Planning fall gardening activities can be compared to preparing for or experiencing retirement: invest in something you can enjoy immediately, something that will mature in a few months, and something that will have lasting benefit. Here are some planting investments you might consider this fall.
For immediate satisfaction you can plant several flowers to enjoy in the fall and throughout the winter months. Pansies come to mind first. If you plant them in October not only will they bloom nicely throughout the fall, they will develop a substantial root system that will carry them into late spring. You may find Panolas at some garden centers. These plants were developed from pansies and violas. They tend to out-perform standard pansies and some have extremely large blooms.
Kale and Flowering Cabbage are impressive plants for both fall and winter. They feature colorful leaves in shades of purple or variegated green and white. Some have curly leaves and others have leaves that look like lace. These plants are very low maintenance, but sometimes they can be damaged by severe ice or snowstorms. I have had good luck covering them with old towels or a blanket held down with bricks or rocks when an ice storm is threatening. If you try this method, be sure to wait until the ice melts to remove the blanket. If you don't, you are likely to remove some leaves with it. (I know this from experience.)
Another nice attribute of these plants is that in the spring they have stems of flowers. If you remove the stems after the blooms are spent, the plant will continue to be attractive during the summer. Or if you grow tired of them, just cut the plants back about an inch above the ground, score the stem with an "X" and you are likely to get multiple heads of Kale or Cabbage in return.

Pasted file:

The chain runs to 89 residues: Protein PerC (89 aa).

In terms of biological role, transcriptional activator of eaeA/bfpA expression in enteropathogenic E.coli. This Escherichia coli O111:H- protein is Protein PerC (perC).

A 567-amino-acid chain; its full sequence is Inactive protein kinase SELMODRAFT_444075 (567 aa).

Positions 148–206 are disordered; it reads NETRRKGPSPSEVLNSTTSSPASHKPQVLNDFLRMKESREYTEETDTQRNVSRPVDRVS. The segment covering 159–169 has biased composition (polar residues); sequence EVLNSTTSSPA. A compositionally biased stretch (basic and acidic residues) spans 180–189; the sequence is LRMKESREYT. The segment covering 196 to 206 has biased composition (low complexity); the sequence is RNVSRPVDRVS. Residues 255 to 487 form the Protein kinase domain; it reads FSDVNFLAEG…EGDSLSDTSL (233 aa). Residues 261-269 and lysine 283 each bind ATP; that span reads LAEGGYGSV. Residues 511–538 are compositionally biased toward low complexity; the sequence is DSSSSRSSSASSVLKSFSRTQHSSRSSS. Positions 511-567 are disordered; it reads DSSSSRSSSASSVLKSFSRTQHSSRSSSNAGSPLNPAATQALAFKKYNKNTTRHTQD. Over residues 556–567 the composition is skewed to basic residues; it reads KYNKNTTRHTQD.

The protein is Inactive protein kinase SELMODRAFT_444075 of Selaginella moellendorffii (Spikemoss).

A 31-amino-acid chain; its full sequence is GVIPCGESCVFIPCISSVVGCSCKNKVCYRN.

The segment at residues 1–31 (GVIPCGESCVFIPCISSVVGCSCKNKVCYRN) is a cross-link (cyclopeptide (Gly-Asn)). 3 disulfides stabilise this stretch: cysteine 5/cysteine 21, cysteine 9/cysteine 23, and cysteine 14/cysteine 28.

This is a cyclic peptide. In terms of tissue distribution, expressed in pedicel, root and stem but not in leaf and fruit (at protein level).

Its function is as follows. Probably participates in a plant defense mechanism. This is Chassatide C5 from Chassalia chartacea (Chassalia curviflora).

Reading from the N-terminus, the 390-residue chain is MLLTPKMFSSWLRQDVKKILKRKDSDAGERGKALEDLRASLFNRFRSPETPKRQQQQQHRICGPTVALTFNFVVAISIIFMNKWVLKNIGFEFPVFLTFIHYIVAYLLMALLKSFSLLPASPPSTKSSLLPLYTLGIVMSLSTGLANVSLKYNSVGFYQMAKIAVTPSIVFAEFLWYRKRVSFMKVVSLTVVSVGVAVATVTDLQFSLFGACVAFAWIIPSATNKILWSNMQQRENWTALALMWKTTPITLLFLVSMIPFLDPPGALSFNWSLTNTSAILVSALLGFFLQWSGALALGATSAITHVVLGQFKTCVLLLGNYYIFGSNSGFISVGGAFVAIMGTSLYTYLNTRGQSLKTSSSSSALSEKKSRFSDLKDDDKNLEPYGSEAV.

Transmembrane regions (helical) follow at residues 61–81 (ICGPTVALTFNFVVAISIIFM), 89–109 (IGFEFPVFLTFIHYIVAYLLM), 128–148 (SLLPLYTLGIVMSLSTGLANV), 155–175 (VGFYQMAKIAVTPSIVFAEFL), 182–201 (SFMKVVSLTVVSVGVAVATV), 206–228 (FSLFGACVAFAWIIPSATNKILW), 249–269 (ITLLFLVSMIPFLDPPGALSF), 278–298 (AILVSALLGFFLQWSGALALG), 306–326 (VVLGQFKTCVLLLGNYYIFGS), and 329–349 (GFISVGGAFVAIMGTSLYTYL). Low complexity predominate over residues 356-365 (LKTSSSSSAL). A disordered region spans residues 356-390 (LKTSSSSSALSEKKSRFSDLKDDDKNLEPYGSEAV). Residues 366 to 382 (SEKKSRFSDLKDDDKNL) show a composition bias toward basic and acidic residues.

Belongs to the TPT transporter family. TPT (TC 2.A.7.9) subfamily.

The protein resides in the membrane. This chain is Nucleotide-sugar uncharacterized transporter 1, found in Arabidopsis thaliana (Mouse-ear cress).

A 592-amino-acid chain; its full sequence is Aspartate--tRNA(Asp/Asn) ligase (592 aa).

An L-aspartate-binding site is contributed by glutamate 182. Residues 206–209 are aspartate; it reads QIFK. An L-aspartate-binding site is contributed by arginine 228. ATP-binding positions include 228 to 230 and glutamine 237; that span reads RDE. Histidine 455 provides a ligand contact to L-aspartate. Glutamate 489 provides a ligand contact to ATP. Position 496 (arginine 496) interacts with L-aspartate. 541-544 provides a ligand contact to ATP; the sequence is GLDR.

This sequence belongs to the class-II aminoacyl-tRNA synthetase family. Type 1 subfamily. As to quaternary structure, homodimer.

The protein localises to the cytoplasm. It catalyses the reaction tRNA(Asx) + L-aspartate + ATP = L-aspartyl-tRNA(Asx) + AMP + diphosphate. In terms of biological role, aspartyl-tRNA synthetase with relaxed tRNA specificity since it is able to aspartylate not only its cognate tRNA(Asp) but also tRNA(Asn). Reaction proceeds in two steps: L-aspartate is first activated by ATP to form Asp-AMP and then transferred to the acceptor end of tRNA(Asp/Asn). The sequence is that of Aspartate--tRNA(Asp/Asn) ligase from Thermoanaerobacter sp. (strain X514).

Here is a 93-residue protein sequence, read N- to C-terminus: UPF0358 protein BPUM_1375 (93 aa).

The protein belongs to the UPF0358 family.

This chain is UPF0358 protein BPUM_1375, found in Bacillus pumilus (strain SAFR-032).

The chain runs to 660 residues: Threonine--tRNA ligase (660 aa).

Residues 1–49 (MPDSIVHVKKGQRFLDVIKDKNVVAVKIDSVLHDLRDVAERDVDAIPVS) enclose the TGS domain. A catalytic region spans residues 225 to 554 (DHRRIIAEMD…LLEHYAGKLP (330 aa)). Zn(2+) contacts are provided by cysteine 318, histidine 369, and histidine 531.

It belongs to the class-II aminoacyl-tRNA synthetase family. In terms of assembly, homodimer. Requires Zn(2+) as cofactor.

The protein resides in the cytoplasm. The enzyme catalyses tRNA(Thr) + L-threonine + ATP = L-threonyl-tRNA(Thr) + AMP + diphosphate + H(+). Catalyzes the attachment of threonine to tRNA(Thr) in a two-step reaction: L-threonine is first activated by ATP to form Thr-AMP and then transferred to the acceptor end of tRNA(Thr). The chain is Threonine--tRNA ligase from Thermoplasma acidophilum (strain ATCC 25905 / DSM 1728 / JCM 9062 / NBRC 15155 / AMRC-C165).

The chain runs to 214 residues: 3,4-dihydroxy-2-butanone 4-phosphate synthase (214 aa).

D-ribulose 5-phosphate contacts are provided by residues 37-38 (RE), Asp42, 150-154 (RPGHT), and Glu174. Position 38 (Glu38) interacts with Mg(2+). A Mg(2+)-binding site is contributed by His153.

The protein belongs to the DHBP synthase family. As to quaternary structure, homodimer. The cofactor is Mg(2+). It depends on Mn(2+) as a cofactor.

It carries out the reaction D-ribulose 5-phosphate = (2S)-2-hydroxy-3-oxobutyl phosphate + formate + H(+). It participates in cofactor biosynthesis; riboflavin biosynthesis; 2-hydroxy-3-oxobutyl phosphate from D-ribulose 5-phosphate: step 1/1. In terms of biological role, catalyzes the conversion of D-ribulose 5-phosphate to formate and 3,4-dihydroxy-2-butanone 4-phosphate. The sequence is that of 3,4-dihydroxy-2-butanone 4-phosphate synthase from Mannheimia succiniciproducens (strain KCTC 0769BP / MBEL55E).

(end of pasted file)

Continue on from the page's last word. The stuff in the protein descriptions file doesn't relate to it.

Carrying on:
For beautiful spring returns, be sure to plant some bulbs this fall. You'll have more reliable results if you purchase your bulbs shortly after they become available or order them so that they will be shipped at planting time. Store them in a cool dark place until you are ready to plant.
Many types of bulbs are available. I have had good luck with hyacinths and daffodils returning to bloom year after year. Tulips, on the other hand, probably need to be planted every fall, as a fairly low percentage will return the following year. If you have the space in your yard or garden for more bulbs, take advantage of closeouts during December or early January. I have planted daffodils and tulips here in Shawnee, which is in climate zone 7, as late as January and had good results.
In our garden, we have followed the practice of planting daffodils with daylilies. By the time the daffodil leaves begin to brown, the daylilies have appeared and mask the drying foliage. Be aware: daffodil bulbs get their food from this process, so it is important to leave the foliage intact until it withers.
As you formulate your fall planting plans, it is perfectly "legal" to get some "inside" perspective. Several years ago a local landscape designer impressed on me the importance of considering the view from inside your home when planning your outdoor landscape. We have tried to follow that practice ourselves, so now, as we look out from our kitchen, from a favorite chair, or while eating, the view is attractive. We have even positioned several bird feeders in the yard that we can see and enjoy while at our breakfast table.